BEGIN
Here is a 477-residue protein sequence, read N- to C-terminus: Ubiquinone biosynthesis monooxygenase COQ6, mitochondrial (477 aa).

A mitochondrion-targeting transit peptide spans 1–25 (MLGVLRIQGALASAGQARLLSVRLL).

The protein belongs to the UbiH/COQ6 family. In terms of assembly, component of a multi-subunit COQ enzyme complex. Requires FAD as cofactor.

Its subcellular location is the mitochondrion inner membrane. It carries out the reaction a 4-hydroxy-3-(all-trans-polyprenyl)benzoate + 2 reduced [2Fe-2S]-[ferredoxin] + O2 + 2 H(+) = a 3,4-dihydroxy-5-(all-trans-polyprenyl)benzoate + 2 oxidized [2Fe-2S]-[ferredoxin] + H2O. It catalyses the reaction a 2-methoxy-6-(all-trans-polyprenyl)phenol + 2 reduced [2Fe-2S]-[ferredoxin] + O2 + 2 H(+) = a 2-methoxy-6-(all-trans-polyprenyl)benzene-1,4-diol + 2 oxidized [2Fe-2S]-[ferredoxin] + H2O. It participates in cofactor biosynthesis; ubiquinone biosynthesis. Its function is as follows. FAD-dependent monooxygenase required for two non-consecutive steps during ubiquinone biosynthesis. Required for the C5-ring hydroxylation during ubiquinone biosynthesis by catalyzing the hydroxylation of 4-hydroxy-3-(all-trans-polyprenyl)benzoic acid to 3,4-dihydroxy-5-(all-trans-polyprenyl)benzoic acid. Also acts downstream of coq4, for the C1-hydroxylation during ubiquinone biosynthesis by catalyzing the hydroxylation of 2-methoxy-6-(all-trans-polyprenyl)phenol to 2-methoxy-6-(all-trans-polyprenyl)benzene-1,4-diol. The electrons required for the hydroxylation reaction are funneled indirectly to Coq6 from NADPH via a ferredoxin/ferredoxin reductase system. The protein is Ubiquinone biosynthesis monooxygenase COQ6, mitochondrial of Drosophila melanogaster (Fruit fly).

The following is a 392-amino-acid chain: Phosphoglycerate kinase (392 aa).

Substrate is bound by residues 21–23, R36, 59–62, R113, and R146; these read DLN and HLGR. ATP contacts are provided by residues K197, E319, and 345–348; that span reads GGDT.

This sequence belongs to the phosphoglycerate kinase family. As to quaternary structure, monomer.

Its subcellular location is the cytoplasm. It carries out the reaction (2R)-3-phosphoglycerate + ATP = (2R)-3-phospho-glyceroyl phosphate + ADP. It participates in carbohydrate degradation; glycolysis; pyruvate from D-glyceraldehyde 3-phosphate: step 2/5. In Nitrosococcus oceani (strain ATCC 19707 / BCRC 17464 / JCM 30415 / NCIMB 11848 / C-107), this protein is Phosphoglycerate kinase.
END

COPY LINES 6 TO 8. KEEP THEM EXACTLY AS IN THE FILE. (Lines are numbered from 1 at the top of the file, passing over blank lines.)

Substrate is bound by residues 21–23, R36, 59–62, R113, and R146; these read DLN and HLGR. ATP contacts are provided by residues K197, E319, and 345–348; that span reads GGDT.

This sequence belongs to the phosphoglycerate kinase family. As to quaternary structure, monomer.

Its subcellular location is the cytoplasm. It carries out the reaction (2R)-3-phosphoglycerate + ATP = (2R)-3-phospho-glyceroyl phosphate + ADP. It participates in carbohydrate degradation; glycolysis; pyruvate from D-glyceraldehyde 3-phosphate: step 2/5. In Nitrosococcus oceani (strain ATCC 19707 / BCRC 17464 / JCM 30415 / NCIMB 11848 / C-107), this protein is Phosphoglycerate kinase.